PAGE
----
Statement by Senator James M. Jeffords
Senate Environment & Public Works Committee
Hearing on Interstate Waste and Flow Control
Wednesday, March 20, 2002
Good Morning. I'd like to begin by thanking all of our witnesses for participating in today's hearing.
The issues of interstate waste and flow control engender strong divergent views. I acknowledge the challenges that my friends from Montana and Pennsylvania face. I also recognize that my friends from New York and New Jersey confront opposing pressures.
These issues pit our Constitution's Commerce clause and the economic benefits resulting from the free flow of goods against States' rights and the desires of local communities to decide their own fate. There is no right side and there is no easy answer. These are issues that neither the courts nor Congress has been able to solve.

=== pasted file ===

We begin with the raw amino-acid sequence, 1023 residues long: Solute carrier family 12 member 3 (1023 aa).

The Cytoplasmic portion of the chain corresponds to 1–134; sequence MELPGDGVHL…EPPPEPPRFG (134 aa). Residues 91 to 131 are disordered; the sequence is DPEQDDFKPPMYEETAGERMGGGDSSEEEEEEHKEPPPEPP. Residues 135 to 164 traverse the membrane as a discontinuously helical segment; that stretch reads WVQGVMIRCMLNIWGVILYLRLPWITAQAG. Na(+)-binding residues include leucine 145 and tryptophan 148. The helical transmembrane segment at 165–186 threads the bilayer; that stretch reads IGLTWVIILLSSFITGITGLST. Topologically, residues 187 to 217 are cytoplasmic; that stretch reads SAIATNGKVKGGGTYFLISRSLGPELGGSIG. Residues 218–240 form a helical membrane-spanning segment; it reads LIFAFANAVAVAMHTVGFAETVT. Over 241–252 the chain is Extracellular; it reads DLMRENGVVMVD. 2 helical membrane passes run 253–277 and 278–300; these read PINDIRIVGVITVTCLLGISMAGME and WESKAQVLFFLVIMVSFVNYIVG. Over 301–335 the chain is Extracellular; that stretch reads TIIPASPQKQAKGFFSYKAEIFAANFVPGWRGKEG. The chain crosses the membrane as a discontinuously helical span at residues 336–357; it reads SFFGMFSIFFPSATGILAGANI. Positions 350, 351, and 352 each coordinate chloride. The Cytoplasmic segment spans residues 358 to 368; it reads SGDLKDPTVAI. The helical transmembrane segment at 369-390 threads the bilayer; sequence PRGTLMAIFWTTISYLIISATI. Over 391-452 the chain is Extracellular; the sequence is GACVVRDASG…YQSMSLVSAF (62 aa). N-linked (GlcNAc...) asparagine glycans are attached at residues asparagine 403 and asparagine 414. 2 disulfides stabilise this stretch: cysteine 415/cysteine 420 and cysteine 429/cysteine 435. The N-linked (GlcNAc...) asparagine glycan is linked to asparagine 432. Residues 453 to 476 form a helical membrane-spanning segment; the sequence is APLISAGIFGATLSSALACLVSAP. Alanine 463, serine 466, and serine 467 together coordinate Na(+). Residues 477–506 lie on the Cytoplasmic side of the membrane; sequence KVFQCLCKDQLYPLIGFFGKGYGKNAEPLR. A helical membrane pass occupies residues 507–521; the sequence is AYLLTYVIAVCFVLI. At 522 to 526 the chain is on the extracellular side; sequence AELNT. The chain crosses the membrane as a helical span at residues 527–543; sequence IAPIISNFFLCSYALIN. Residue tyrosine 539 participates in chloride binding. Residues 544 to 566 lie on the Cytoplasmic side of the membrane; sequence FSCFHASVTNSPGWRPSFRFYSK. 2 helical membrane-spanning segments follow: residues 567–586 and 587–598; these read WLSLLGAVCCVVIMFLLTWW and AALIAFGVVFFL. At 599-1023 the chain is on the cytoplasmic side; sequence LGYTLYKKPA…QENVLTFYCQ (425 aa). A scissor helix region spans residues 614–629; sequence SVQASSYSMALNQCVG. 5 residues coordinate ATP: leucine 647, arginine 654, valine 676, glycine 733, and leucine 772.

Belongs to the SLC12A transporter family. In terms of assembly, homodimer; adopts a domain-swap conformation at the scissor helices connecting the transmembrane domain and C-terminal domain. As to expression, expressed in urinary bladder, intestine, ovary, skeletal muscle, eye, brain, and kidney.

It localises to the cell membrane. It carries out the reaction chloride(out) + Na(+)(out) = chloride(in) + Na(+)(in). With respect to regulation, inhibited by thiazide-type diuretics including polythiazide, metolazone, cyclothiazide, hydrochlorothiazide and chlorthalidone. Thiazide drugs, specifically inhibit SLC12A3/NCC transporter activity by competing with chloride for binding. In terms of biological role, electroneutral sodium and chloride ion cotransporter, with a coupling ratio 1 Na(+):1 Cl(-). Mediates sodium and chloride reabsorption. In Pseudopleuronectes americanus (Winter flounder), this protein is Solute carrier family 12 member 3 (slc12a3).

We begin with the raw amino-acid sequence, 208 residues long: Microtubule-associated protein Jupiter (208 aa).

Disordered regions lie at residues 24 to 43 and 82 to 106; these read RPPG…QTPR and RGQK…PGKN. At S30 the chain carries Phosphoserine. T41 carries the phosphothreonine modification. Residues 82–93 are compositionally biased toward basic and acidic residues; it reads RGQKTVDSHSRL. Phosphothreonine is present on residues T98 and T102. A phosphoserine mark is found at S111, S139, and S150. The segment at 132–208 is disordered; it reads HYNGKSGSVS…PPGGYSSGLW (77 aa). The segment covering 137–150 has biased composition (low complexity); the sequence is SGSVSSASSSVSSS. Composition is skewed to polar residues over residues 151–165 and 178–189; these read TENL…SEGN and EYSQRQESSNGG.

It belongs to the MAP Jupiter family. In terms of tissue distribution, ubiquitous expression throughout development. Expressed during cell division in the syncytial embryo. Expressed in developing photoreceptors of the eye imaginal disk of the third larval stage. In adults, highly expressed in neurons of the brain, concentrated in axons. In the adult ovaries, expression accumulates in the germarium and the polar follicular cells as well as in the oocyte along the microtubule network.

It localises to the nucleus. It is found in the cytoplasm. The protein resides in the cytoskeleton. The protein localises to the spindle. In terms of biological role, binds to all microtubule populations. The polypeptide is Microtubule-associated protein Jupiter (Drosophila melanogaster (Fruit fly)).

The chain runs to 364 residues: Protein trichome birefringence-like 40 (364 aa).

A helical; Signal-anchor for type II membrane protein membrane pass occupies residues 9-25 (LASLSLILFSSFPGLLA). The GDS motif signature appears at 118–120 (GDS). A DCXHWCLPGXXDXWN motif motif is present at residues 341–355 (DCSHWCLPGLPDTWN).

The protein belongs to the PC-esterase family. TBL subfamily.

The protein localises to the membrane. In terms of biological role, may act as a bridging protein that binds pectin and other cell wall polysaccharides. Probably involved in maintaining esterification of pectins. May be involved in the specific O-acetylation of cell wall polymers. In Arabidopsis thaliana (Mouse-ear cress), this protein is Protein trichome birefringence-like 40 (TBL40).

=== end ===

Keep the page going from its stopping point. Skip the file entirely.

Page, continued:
Unfortunately, I do not bring a magic solution to the concerns being raised today. There is no doubt that these issues are important enough to warrant a thorough discussion. While I am pleased that we could fulfill the wishes of several Committee members by conducting this hearing, I also recognize that we have a long way to go before we reach greater agreement. Until such time, we remain stymied by the issues that our witnesses raise in their testimonies.
In the context of today's discussion, it is also important to recognize two issues that merit this Committee's further attention: waste reduction and recycling. In Vermont, solid waste plans must demonstrate a high level of recycling, and trash districts can charge fees to help pay for recycling programs. Pennsylvania's recycling efforts, as outlined in Mr. Hess' testimony, also serve as a model that other states should follow.
This summer, I plan to conduct a hearing on recycling. Specifically, I would like to examine legislation to institute a national bottle recycling program, as well as federal activities regarding procurement of recycled-content products.